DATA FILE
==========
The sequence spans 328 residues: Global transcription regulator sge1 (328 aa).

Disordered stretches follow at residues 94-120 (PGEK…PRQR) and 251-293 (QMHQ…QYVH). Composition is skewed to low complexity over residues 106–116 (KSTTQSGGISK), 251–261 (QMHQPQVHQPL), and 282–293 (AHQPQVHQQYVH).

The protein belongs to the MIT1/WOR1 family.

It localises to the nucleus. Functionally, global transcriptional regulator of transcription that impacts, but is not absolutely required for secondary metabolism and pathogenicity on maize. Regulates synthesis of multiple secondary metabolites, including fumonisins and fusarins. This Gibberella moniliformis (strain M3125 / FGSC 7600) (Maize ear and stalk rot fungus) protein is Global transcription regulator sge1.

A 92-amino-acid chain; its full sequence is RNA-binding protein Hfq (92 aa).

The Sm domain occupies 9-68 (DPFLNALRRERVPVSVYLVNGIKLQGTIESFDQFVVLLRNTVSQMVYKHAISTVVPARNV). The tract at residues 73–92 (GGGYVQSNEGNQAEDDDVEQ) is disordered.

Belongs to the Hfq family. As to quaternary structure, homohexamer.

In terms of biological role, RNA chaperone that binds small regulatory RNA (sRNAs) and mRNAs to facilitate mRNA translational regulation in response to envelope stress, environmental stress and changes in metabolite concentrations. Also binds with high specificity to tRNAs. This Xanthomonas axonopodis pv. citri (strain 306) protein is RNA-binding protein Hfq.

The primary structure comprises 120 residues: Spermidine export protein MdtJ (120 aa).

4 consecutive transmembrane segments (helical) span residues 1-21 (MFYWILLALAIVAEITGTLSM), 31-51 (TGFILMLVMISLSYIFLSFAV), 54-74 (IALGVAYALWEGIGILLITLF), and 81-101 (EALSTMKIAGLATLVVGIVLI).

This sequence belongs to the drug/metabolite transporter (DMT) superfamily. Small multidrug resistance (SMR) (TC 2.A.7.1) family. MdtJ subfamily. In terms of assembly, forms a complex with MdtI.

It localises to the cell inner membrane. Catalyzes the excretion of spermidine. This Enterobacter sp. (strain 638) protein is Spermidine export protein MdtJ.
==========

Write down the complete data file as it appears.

The sequence spans 328 residues: Global transcription regulator sge1 (328 aa).

Disordered stretches follow at residues 94-120 (PGEK…PRQR) and 251-293 (QMHQ…QYVH). Composition is skewed to low complexity over residues 106–116 (KSTTQSGGISK), 251–261 (QMHQPQVHQPL), and 282–293 (AHQPQVHQQYVH).

The protein belongs to the MIT1/WOR1 family.

It localises to the nucleus. Functionally, global transcriptional regulator of transcription that impacts, but is not absolutely required for secondary metabolism and pathogenicity on maize. Regulates synthesis of multiple secondary metabolites, including fumonisins and fusarins. This Gibberella moniliformis (strain M3125 / FGSC 7600) (Maize ear and stalk rot fungus) protein is Global transcription regulator sge1.

A 92-amino-acid chain; its full sequence is RNA-binding protein Hfq (92 aa).

The Sm domain occupies 9-68 (DPFLNALRRERVPVSVYLVNGIKLQGTIESFDQFVVLLRNTVSQMVYKHAISTVVPARNV). The tract at residues 73–92 (GGGYVQSNEGNQAEDDDVEQ) is disordered.

Belongs to the Hfq family. As to quaternary structure, homohexamer.

In terms of biological role, RNA chaperone that binds small regulatory RNA (sRNAs) and mRNAs to facilitate mRNA translational regulation in response to envelope stress, environmental stress and changes in metabolite concentrations. Also binds with high specificity to tRNAs. This Xanthomonas axonopodis pv. citri (strain 306) protein is RNA-binding protein Hfq.

The primary structure comprises 120 residues: Spermidine export protein MdtJ (120 aa).

4 consecutive transmembrane segments (helical) span residues 1-21 (MFYWILLALAIVAEITGTLSM), 31-51 (TGFILMLVMISLSYIFLSFAV), 54-74 (IALGVAYALWEGIGILLITLF), and 81-101 (EALSTMKIAGLATLVVGIVLI).

This sequence belongs to the drug/metabolite transporter (DMT) superfamily. Small multidrug resistance (SMR) (TC 2.A.7.1) family. MdtJ subfamily. In terms of assembly, forms a complex with MdtI.

It localises to the cell inner membrane. Catalyzes the excretion of spermidine. This Enterobacter sp. (strain 638) protein is Spermidine export protein MdtJ.